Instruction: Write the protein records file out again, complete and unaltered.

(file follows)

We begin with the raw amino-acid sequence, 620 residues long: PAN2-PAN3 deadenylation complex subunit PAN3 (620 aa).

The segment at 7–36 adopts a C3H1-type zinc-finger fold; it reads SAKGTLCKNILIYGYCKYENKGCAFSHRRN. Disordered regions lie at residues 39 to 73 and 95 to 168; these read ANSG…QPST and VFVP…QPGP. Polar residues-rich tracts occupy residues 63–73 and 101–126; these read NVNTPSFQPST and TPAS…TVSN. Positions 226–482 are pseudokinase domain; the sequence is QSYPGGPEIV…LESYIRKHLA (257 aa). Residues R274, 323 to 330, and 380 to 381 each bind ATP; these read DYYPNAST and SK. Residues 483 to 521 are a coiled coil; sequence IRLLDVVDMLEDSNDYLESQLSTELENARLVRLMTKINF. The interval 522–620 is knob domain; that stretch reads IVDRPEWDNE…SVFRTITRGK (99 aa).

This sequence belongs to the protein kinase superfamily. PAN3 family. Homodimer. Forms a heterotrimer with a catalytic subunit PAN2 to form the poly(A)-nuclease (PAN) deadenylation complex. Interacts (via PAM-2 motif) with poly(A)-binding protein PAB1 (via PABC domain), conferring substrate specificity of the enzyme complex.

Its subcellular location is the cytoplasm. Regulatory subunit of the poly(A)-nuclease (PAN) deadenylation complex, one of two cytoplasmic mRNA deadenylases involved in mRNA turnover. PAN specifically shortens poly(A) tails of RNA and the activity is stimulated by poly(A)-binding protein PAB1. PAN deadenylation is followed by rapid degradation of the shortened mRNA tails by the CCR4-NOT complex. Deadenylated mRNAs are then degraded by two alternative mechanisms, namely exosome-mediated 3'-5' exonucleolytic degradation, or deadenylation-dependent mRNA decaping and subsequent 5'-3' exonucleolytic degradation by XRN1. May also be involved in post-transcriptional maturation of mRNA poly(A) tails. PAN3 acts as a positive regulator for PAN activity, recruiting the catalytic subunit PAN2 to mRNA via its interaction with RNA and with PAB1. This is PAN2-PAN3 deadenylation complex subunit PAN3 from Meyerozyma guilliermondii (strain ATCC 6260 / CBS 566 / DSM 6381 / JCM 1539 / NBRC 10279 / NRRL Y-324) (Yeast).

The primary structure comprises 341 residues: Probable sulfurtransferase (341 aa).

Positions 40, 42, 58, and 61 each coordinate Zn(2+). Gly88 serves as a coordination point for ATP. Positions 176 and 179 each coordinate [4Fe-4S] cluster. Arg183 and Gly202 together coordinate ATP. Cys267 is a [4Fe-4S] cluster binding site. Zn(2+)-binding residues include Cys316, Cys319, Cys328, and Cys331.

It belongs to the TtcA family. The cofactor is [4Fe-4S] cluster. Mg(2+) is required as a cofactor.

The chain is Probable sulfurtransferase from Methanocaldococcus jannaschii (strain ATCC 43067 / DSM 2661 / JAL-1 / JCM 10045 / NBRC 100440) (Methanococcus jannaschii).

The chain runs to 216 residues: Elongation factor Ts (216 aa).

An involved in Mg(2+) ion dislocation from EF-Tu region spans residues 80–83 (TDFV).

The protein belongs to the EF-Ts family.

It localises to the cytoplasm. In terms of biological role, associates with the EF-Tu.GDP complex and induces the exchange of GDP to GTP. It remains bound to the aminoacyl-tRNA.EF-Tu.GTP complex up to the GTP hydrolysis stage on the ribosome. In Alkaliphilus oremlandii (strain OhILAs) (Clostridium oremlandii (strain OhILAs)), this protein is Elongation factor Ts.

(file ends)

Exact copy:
We begin with the raw amino-acid sequence, 620 residues long: PAN2-PAN3 deadenylation complex subunit PAN3 (620 aa).

The segment at 7–36 adopts a C3H1-type zinc-finger fold; it reads SAKGTLCKNILIYGYCKYENKGCAFSHRRN. Disordered regions lie at residues 39 to 73 and 95 to 168; these read ANSG…QPST and VFVP…QPGP. Polar residues-rich tracts occupy residues 63–73 and 101–126; these read NVNTPSFQPST and TPAS…TVSN. Positions 226–482 are pseudokinase domain; the sequence is QSYPGGPEIV…LESYIRKHLA (257 aa). Residues R274, 323 to 330, and 380 to 381 each bind ATP; these read DYYPNAST and SK. Residues 483 to 521 are a coiled coil; sequence IRLLDVVDMLEDSNDYLESQLSTELENARLVRLMTKINF. The interval 522–620 is knob domain; that stretch reads IVDRPEWDNE…SVFRTITRGK (99 aa).

This sequence belongs to the protein kinase superfamily. PAN3 family. Homodimer. Forms a heterotrimer with a catalytic subunit PAN2 to form the poly(A)-nuclease (PAN) deadenylation complex. Interacts (via PAM-2 motif) with poly(A)-binding protein PAB1 (via PABC domain), conferring substrate specificity of the enzyme complex.

Its subcellular location is the cytoplasm. Regulatory subunit of the poly(A)-nuclease (PAN) deadenylation complex, one of two cytoplasmic mRNA deadenylases involved in mRNA turnover. PAN specifically shortens poly(A) tails of RNA and the activity is stimulated by poly(A)-binding protein PAB1. PAN deadenylation is followed by rapid degradation of the shortened mRNA tails by the CCR4-NOT complex. Deadenylated mRNAs are then degraded by two alternative mechanisms, namely exosome-mediated 3'-5' exonucleolytic degradation, or deadenylation-dependent mRNA decaping and subsequent 5'-3' exonucleolytic degradation by XRN1. May also be involved in post-transcriptional maturation of mRNA poly(A) tails. PAN3 acts as a positive regulator for PAN activity, recruiting the catalytic subunit PAN2 to mRNA via its interaction with RNA and with PAB1. This is PAN2-PAN3 deadenylation complex subunit PAN3 from Meyerozyma guilliermondii (strain ATCC 6260 / CBS 566 / DSM 6381 / JCM 1539 / NBRC 10279 / NRRL Y-324) (Yeast).

The primary structure comprises 341 residues: Probable sulfurtransferase (341 aa).

Positions 40, 42, 58, and 61 each coordinate Zn(2+). Gly88 serves as a coordination point for ATP. Positions 176 and 179 each coordinate [4Fe-4S] cluster. Arg183 and Gly202 together coordinate ATP. Cys267 is a [4Fe-4S] cluster binding site. Zn(2+)-binding residues include Cys316, Cys319, Cys328, and Cys331.

It belongs to the TtcA family. The cofactor is [4Fe-4S] cluster. Mg(2+) is required as a cofactor.

The chain is Probable sulfurtransferase from Methanocaldococcus jannaschii (strain ATCC 43067 / DSM 2661 / JAL-1 / JCM 10045 / NBRC 100440) (Methanococcus jannaschii).

The chain runs to 216 residues: Elongation factor Ts (216 aa).

An involved in Mg(2+) ion dislocation from EF-Tu region spans residues 80–83 (TDFV).

The protein belongs to the EF-Ts family.

It localises to the cytoplasm. In terms of biological role, associates with the EF-Tu.GDP complex and induces the exchange of GDP to GTP. It remains bound to the aminoacyl-tRNA.EF-Tu.GTP complex up to the GTP hydrolysis stage on the ribosome. In Alkaliphilus oremlandii (strain OhILAs) (Clostridium oremlandii (strain OhILAs)), this protein is Elongation factor Ts.